Resources for Talking to Your Child About the Presidential Election

UPDATE 10/14 – As the upcoming election looms, I have been receiving this question more and more often. I have added a few new resources to the bottom of the list, especially targeted to parents and teachers who are interested in discussing tolerance with children, and helping them to work through fear caused by what they are seeing and hearing around them.

2016 is an election year. I thought I’d let you know, just in case you haven’t heard ūüėČ

It’s no secret that the upcoming presidential election is dominating the media. From the strongly worded¬†nightly news to the boldly printed newspaper headlines,¬†we are constantly surrounded by the hyperbolic report of what’s to come; criticism, name calling, and aggressive drama are everywhere you turn. And odds are, your kids are hearing it too. Elections, democracy, and what it means to be president are all topics that students cover in elementary school, but it can be difficult to explain an election of this magnitude.¬†And when you add in confusing language, mudslinging ads, and wild antics,¬†it’s not always an easy conversation.

The point of this conversation isn’t to inspire a new generations of Republicans or Democrats – it’s simply to teach students about their government by letting them see democracy in action. Whatever your political affiliation, it’s important to let your child know that you take your civic responsibility seriously – and that someday, they will have the privilege of shaping the world with their vote. There’s no need to discuss parties or to share video footage of recent debates (eh hem, I personally suggest that you skip that one); but taking the opportunity to share this monumental moment in history with your student can bring you closer, provide a great opportunity for discussion, and plant a seed for community and democratic involvement.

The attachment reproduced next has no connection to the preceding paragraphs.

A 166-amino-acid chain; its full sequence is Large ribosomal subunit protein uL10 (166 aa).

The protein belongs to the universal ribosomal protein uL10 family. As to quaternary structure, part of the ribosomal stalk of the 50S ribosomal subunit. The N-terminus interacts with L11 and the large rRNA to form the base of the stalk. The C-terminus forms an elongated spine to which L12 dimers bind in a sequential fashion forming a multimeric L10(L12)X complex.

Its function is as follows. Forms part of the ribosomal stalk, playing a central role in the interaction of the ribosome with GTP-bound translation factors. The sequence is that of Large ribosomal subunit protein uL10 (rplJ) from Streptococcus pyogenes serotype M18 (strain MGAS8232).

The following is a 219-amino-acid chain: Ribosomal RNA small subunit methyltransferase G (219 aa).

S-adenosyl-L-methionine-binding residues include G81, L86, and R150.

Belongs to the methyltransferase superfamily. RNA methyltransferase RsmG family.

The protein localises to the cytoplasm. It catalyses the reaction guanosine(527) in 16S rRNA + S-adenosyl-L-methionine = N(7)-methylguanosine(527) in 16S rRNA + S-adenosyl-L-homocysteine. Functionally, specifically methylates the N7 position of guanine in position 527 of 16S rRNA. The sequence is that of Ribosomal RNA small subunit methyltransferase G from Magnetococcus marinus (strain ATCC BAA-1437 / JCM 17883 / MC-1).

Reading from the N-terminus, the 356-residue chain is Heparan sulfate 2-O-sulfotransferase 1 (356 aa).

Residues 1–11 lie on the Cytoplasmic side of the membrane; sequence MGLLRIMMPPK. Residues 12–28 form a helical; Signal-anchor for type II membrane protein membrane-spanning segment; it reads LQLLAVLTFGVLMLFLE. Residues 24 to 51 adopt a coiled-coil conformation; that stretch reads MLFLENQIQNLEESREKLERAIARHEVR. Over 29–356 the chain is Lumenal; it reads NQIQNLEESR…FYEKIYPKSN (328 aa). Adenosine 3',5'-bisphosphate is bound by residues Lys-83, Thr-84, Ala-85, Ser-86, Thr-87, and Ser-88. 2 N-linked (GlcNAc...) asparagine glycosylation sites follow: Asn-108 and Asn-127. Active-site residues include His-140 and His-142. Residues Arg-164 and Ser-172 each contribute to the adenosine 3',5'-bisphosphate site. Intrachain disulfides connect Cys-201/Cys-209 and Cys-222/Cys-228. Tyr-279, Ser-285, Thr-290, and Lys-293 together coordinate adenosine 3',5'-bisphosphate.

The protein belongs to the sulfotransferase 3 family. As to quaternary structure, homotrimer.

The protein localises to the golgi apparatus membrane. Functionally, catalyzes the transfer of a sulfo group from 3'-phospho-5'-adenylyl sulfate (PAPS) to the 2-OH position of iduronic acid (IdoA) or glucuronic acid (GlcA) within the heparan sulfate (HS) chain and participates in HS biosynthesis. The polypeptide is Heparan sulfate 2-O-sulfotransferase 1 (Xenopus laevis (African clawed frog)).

With the overall tone of this election so far, it’s not a surprise that I struggled to find kid-friendly resources for teaching about the 2016 Presidential election. Media coverage of an election can be scary and overwhelming for a child – I was on the hunt for fun, friendly, simple resources designed just for kiddos. From books to digital games, consider using the resources listed below to open a dialogue with your child about elections, democracy, and government. These lists include fun and engaging books curated specifically for children that will allow you to broach the subject of voting and leadership in a casual way.

Screen Shot 2016-03-13 at 6.34.26 PM.png’s¬†We Vote for These! Great Books That Get Kids Election Ready and Civics-Savvy¬†includes not only a thorough list of resources organized by age, but also great conversation starters and activities that you can try at home to really spark your child’s curiosity. From counting bumper stickers and yard signs to discuss community involvement to letting each member of the household play President for the day, this fun article is sure to get your family talking politics in a positive way.

EducationWorld offers a variety of resources in their list,¬†Use children’s books to teach about elections: Ten books get our vote!¬†This list provides both fiction and nonfiction resources for children aged 4-12. Explore the silly side of an election with¬†Duck for President,¬†share the great responsibility of democracy with¬†The Day Gogo Went to Vote, or hook your fact-obsessed nonfiction reader with¬†Presidential Elections and Other Cool Facts. Whatever¬†title you choose, you can’t go wrong with the titles on this carefully curated list.

Targeted towards students in grades 3-5, Scholastic’s Books for Teaching about Elections¬†includes a solid list of teacher-approved resources that are sure to get your student engaged. The heading Using These Books in the Classroom might seem intimidating, but you can find any of these books at your local library and enjoy them from the comfort of your own couch – no hall pass required!

Once you’ve read a few great stories, log on to check out some of these great digital resources:

No matter who you vote for in November, I hope you’ll take this opportunity to share the excitement of this uniquely American process with your family. Get readin’, chattin’, and votin’, my fellow Americans!

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